Women had leading roles in monastic theology, but when universities became the new centres of learning, women became widely excluded.
In the Middle Ages, neither scholastic nor monastic theologies could remain the preserve of those at universities, monasteries or nunneries. A new form of Christian learning was developed by women and men in private dwellings and public squares. Thus, vernacular theology was a response to a need to translate and re-elaborate an ‘incarnate’ theology – that is, one taking place in the realm of human experiences, thereby existing in body and soul and in a particular time and place. A need which was signalled and enriched as a result of collaborations between men and women, probably one women above all wished for, as they had become excluded from most formal theological studies. Indeed it was only in the last century- to quote English examples – that women were finally officially allowed to study and graduate from the universities of Cambridge or Oxford.

Vernacular theology arises from the secular meeting the sacred and it thrived among women and men in the late medieval period. It essentially sprang from a desire to give shape to the relational spaces between theory and practice; between laywomen, laymen and the clergy creating communities of authors, readers, commissioners, and protagonists of these theological narratives. Women were often at the forefront of their transmission. Vernacular theology can be found in sermons, poetry, laude, reportationes (sermons recorded by the audience), letters, hagiographies (lives of the saints), plays, treatises, the visual arts and music. Many books in the Bible, notably those in Hebrew, are written as poetry. Like poetry, proverbs are written in rhyme. The translation of proverbs, as for the translation of poetry, is notoriously difficult and stubborn in their incomplete-ness. This quality is acknowledged by anyone who has done translation work. Jacques Derrida says that the translation of poetry is like “a hedgehog that is crossing the road and, in trying to avoid getting squashed, curls up into a ball to protect its heart.” (See “Che cos’è la poesia”, 1991). An Italian proverb goes: ‘Dal dire al fare c’è di mezzo il mare’, which can be literally translated as ‘Between words and deeds there lies the sea’. This is a sea to be navigated rather than an unbridgeable gap. This is also a sea of ink in Italian vernacular theology that, with the exception of pinnacles of poetry such as that of Dante, or well-known saints such as Catherine of Siena, is still largely unexplored in the English language.

vernacular-8If the movement between words to deeds is conceptualised as a form of translation, its incompleteness becomes intrinsic. Such incompleteness is able to be improved upon insomuch as one accepts that words and deeds, thoughts and actions, are connected with mutual openness to revision. Going from words to words, words to deeds, and deeds to words are part of circular acts of translation. The intermediary stage, the gap between each, can be understood as a bridge which is the task of translation.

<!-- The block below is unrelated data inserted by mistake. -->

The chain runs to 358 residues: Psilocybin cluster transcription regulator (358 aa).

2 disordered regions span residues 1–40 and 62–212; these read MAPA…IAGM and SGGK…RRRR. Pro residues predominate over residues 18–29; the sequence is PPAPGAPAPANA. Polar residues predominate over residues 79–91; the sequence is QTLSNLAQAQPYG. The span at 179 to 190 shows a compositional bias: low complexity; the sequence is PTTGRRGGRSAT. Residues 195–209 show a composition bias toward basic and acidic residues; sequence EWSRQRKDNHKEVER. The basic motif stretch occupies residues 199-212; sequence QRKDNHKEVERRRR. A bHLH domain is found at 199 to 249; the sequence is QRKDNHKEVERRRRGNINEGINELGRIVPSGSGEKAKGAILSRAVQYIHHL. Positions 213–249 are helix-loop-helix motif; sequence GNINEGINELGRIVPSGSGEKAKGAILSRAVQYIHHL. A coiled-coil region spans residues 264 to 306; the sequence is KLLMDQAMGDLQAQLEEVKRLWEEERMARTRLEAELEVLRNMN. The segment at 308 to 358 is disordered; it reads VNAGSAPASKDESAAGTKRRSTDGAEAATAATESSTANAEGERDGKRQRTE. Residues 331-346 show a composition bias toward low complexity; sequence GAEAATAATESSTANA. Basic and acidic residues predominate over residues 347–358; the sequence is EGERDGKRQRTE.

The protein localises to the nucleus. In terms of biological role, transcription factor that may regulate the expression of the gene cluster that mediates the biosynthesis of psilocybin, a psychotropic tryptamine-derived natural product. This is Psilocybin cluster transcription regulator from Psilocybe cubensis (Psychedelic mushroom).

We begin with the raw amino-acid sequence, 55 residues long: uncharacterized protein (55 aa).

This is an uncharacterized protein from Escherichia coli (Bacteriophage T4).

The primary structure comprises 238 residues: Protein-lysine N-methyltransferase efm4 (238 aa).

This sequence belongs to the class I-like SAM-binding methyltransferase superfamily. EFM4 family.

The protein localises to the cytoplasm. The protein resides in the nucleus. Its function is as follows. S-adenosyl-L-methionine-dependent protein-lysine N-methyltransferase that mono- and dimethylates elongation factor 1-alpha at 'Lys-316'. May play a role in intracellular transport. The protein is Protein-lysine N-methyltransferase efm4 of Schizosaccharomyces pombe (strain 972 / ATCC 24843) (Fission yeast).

David Burrell says that “Doing theology, like conversing with friends, is akin to the process of translation” (“Friendship as Ways to Truth”, 2000). It requires a continuous openness to mutual listening with the transformative goal of mutual change. This task requires desi-re for truthful learning and, above all, humility – the highest monastic virtue in medieval times.
The result attempts to make visible the invisible love of God, while existing in the hotchpotch of very different lives and languages existing outside the cloisters and the universities.
For some people, it may be more comfortable to converse with those who share similar views and culture, not least because it confirms their own sense of identity, but our times require us to move beyond our comfort zones, beyond tolerating the stranger, towards actively seeking conversations with tho-se who are different to ourselves. These conversations are taking place nowadays in some universities where students and lecturers come from various countries and backgrounds as well as at the European Parliament and the United Nations. However, since their members probably come from the higher social and professional classes, this is a limitation in terms of difference but, despite that, different languages and cultures are, nevertheless, meeting and hopefully learning from each other. It is not coincidental that these institutions share a desire for peace. Publications like DANTE play their part by publishing international writers in different languages.
The time is ripe to learn from vernacular theology and move beyond institutions. This is the moment to follow the lead of medieval women and take the creative risk of collaborative translations.